I’ve always been under the assumption that many prospective domain name buyers type the domain name into their browser to see what exists on the domain name. Having a “for sale” landing page or inquiry page can help facilitate a sale when a prospective buyer visits the domain name to see what exists on it. According to a Squadhelp, my assumption may not be the full picture.
Squadhelp CEO Darpan Munjal shared that a recent study from his company showed a prospective buyer is 4x as likely to search Google for a domain name than type it into their browser:
Based upon our recent study, when a buyer is interested in a name, they are 4X more likely to Google it, rather than type the URL in a browser to see what comes up.
An SEO optimized lander which ranks in Google search results should be an important priority to maximize exposure
— Darpan (@darpanmunjal) September 25, 2021
This could have a pretty big implication for domain investors. Ensuring that a domain name appears high in Google search results when that domain name is searched could help direct a prospective buyer to the landing page. Search engine optimization of my domain name inventory is not something I really considered because I didn’t think Google had any interest in indexing domain name landing pages.
Domain registrants who want to try to get their domain names indexed (highly) in Google results should do their due diligence when choosing how to utilize their domain name. If the domain name is parked, I would search Google for the domain name – or other domain names using the parking service – to see if Google ranks them. If I wanted to use a “for sale” landing page, I would do the same thing with names that utilize the same lander. This could show what is possible for that particular design or platform.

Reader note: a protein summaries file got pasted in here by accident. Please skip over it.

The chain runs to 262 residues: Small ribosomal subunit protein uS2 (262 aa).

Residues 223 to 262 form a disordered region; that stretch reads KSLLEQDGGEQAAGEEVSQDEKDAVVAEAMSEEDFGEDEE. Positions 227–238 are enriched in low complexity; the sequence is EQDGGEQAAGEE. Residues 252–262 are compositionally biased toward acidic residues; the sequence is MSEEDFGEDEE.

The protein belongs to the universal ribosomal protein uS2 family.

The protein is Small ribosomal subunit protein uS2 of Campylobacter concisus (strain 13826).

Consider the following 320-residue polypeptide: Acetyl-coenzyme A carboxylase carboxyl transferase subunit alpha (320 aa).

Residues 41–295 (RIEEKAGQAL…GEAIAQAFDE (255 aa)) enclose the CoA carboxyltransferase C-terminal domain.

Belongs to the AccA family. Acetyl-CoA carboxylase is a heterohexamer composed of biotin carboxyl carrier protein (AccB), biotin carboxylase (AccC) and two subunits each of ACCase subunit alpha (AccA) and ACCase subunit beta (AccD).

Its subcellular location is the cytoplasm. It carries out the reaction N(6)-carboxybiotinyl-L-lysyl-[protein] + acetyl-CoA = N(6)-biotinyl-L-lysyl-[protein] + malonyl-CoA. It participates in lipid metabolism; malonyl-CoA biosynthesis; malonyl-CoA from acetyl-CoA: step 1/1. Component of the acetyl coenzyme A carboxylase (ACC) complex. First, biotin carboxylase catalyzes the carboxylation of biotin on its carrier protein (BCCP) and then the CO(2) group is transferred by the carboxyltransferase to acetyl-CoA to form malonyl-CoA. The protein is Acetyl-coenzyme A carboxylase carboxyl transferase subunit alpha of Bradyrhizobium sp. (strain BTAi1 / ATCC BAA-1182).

A domain name registrant may have little control over search optimization when using a third party service. Some platforms and services allow users to fully customize their landing pages with a focus on SEO optimization. Some services do not allow any customizations at all.
Getting solid search rankings isn’t something that is easy to achieve even if the landing pages are customized. A super generic domain name that is for sale would likely have serious SERP competition from developed websites that use similar domain names.
I have not read the Squadhelp study and do not know the context beyond what was tweeted. If the study results is applicable to all types of domain names, the SEO aspect of domain name utilization is something to think about.
We’ve been hosting, building up relatively unique landing pages for all our domains at ODYS Global for several years. We’ve also noticed the % of organic traffic a domain gets while hosted, live and healthy indexed in Google will surpass, in time, the type-in or referral traffic the domain gets. So definitely NOT ignoring this one.
We’ve been calling this strategy ‘warmed up domains’
Also, on the Google/SEO side of things: when a hosted, live and indexed domain doesn’t rank for it’s own name, then there’s a very big chance the domain has been abused, therefore penalized in the past, so it’s a potential red flag, considering additional resources may be required in order for it to perform when you start deploying your site and content later on, regardless how premium the ‘name’ is.
I believe this as on one of my sites, we have business profiles and these appear higher in organic search then the same profile on the company’s/client’s website. this is partly due to domain authority, clean code in the backend, SEO and so many other reasons. once a profile is created by the client, it takes about 24 to 48 hours to take effect. couldn’t believe it at first but it’s true. sometimes you don’t even see the company website but our landing page yes and on page 1 of google search.
In the good old days when IE ruled the roost, a keyword typed into the URL bar that didn’t resolve had .com automatically appended to it. That, right there, is the reason .com is still King today.
Then Firefox became the biggest browser, and they were being paid by Google to send all unresolvable URL entries to the search engine. Type-in traffic plummeted and never returned to those historic levels.
Concommitantly, Google was strong-arming web/domain developers to put the google-analytics web bug on every page and TELLING webmasters what their content should look like to gain rank. Webmasters, keen to rank high, sold their souls to Google.
The rest, unfortunately, is history.